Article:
Work is getting started on Cabarrus County Schools’ new middle school that is set to open in 2022.
According to Brian Cone, director of architecture, planning and construction for CCS, the Cabarrus County Board of Commissioners recently negotiated the purchase of about 44 acres of farm land at the corner of Cochran Road and Roberta Road for a little over $2 million, where the school will be built.
“What we are going to obtain is about 44 acres of land, which is typical for our middle schools. Mount Pleasant Middle was a little over 50 acres. So it’s very similar to that. The lay of the land is similar as well,” Cone said. “We will be able to situate athletic fields—softball, baseball, multipurpose— down on the southern side of the site and the school will sit central on that.”
The approximately 180,000 sq. ft. school will be built with a capacity for 1,200 students. This school will be a feeder to Jay M. Robinson High School and will relieve some overcrowding issues at C.C. Griffin, Harris Road and J.N. Fries middle schools.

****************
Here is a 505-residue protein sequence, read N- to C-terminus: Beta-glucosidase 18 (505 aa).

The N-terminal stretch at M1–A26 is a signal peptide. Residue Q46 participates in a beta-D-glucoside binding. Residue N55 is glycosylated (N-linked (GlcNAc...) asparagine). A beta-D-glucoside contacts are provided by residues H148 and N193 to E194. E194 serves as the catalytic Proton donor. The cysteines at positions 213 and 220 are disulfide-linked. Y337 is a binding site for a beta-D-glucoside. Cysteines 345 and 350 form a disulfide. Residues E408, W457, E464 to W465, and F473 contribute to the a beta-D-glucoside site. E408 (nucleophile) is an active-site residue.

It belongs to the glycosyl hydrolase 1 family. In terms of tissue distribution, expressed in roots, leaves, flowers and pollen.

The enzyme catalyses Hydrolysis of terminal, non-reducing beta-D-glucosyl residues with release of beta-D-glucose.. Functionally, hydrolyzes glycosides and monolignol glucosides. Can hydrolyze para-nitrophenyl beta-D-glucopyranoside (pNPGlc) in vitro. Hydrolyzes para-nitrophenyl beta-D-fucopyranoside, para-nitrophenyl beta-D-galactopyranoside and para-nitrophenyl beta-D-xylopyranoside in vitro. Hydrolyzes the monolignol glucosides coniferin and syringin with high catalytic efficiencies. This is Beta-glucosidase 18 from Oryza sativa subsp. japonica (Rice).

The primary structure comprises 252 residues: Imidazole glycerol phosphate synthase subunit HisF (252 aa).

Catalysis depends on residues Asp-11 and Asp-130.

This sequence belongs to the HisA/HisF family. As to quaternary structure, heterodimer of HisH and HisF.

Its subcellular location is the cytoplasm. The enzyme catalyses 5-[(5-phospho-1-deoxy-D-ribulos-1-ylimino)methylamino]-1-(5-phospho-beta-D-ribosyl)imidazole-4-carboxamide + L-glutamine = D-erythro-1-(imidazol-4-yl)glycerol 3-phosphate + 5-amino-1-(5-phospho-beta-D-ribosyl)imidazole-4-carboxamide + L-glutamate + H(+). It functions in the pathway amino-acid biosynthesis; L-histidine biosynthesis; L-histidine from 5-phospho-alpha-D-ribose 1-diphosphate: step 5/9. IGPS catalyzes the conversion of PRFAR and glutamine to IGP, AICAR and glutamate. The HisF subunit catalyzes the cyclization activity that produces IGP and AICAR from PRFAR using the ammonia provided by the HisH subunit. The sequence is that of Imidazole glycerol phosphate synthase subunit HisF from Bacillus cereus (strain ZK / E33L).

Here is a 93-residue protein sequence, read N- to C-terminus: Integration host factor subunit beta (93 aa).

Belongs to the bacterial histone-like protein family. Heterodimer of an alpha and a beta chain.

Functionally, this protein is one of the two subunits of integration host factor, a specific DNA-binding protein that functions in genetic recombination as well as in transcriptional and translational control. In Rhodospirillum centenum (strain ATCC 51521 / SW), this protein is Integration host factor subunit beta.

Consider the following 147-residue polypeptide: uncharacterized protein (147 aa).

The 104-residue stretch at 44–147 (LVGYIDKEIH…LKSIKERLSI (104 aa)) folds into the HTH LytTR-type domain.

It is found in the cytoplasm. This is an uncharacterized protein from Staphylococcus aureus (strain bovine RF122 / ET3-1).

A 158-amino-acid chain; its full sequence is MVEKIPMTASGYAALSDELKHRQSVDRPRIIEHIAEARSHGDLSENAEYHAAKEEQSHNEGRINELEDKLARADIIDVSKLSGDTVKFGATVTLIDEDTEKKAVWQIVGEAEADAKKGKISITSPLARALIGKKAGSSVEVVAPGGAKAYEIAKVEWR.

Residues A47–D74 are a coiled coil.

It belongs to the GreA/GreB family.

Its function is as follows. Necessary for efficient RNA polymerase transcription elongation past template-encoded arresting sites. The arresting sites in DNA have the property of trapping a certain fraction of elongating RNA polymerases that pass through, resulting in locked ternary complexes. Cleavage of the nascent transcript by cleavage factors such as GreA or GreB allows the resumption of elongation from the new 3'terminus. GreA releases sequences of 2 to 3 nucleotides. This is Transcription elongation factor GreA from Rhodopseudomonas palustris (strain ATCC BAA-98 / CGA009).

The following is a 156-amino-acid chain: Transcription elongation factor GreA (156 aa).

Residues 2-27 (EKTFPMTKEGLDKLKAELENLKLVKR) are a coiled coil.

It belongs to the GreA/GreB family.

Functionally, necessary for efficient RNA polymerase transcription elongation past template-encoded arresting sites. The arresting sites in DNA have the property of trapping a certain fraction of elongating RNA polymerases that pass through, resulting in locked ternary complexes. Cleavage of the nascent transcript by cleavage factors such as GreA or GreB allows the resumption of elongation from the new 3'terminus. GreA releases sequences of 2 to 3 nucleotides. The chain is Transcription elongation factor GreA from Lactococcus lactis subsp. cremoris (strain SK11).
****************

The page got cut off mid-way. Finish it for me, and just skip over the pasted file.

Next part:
Cone said students from Carl A. Furr, Pitts School Road, Weddington Hills and Wolf Meadow elementary schools will feed into this new middle school.
During its regular business meeting on Monday, Aug. 12 the Cabarrus County Board of Education approved the architect contract for the school with Yates Chreitzberg Hughes Architects to the tune of $2.25 million.
The contract reads, “The project will be developed as a one and partial two-story building scheme with the classroom wings constituting the two-story portions of the facility” and its funding is broken down into two phases.
Phase I will be in the amount of $1,712,500 which has been funded by commissioners for 2019-20. Phase II will be in the amount of $537,000 and commissioners have agreed to fund it in 2020-21.
Cone said the next steps are to get the site cleaned up and start the due diligence period, which means completing tests on the land and soil. The site will also have to be voluntarily annexed into the City of Concord.
“We will do all our studies and make sure there isn’t something detrimentally wrong. We’ve done some of that already to make sure we can get this far. It is farm land, so the soils are not great. Cows have been on it for years and they’ve been cutting hay, so we have our challenges from a site development stand point like we do at all our other sites,” Cone said. “But when you have to buy 40 to 50 acres at a time your options are limited, especially in this area with all the growth. So we’ll have our challenges with that, but once we go through our due diligence period and complete all those studies, then we’ll work with Cabarrus County and have the project closed.”